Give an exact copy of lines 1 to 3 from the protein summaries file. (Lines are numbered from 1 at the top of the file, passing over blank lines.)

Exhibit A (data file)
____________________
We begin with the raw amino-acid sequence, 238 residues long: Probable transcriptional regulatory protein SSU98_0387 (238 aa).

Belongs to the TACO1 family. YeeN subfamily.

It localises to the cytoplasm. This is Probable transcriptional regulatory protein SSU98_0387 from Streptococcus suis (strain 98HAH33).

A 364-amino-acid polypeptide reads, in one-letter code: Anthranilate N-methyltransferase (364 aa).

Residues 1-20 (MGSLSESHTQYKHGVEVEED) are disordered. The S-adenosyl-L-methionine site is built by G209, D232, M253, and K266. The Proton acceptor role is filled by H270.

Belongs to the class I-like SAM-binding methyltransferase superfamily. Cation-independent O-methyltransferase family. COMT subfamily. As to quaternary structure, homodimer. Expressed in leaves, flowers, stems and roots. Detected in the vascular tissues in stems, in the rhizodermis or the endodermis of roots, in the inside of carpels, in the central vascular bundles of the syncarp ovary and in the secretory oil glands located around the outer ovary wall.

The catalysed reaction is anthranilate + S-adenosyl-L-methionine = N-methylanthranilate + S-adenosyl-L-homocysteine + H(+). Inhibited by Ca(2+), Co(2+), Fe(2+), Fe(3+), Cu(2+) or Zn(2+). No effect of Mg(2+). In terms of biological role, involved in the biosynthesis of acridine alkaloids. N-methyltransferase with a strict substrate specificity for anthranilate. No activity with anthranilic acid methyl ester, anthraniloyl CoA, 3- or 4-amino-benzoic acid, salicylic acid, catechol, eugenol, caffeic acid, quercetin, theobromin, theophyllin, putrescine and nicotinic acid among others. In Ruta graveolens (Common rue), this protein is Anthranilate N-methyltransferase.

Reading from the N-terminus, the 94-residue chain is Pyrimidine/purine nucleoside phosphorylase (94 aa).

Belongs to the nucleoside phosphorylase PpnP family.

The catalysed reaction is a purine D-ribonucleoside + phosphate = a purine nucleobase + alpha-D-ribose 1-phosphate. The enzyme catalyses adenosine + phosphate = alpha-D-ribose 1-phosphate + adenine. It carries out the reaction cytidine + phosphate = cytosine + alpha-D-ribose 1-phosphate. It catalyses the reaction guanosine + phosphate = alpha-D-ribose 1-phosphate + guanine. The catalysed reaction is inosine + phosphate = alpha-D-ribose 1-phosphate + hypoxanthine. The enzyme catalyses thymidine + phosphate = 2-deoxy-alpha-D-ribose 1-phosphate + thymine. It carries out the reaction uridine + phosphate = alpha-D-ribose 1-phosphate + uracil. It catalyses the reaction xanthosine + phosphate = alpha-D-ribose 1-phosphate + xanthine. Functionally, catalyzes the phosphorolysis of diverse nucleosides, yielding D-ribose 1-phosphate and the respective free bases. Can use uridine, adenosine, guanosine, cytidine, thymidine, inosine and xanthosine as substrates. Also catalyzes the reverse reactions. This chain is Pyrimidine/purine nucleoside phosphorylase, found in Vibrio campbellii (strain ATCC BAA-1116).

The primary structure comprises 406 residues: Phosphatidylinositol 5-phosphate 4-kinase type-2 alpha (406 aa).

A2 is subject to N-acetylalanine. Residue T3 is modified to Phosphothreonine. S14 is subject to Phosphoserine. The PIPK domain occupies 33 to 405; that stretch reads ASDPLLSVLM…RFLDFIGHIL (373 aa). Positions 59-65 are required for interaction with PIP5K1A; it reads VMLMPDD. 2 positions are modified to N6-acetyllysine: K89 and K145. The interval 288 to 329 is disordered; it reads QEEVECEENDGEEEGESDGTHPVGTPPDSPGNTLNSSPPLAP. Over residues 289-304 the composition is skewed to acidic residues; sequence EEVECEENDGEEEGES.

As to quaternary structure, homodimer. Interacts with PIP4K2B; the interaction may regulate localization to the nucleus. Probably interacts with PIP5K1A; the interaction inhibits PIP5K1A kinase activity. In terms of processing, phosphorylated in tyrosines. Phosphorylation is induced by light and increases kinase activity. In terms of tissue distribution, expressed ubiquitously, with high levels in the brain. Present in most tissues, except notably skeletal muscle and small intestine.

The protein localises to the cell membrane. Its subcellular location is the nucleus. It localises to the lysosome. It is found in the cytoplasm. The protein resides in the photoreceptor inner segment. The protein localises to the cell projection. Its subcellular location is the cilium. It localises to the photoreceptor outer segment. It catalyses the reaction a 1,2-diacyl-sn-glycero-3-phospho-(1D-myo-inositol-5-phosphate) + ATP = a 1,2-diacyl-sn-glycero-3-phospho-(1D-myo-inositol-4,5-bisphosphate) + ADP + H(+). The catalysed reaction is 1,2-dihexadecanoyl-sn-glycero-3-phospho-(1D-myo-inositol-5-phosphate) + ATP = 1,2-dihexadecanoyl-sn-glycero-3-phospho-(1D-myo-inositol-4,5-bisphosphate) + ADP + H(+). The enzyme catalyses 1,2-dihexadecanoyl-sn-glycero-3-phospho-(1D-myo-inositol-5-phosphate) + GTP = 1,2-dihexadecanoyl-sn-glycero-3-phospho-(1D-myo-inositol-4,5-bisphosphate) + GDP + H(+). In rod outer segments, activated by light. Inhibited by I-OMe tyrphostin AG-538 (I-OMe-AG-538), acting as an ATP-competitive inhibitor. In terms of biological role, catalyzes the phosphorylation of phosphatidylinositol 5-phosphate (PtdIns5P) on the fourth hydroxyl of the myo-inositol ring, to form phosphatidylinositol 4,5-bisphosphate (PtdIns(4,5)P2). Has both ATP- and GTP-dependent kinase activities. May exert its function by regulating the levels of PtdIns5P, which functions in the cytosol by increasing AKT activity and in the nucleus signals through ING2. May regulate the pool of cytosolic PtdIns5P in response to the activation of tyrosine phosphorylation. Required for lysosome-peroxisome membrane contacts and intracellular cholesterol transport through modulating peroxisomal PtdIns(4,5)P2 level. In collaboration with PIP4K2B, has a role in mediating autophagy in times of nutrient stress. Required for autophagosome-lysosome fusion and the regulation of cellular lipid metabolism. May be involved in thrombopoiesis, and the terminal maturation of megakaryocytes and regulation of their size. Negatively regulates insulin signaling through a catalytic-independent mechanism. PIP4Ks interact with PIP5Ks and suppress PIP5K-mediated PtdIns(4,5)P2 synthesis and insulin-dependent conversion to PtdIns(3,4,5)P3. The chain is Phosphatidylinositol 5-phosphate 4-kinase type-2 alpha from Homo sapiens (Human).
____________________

We begin with the raw amino-acid sequence, 238 residues long: Probable transcriptional regulatory protein SSU98_0387 (238 aa).

Belongs to the TACO1 family. YeeN subfamily.

It localises to the cytoplasm. This is Probable transcriptional regulatory protein SSU98_0387 from Streptococcus suis (strain 98HAH33).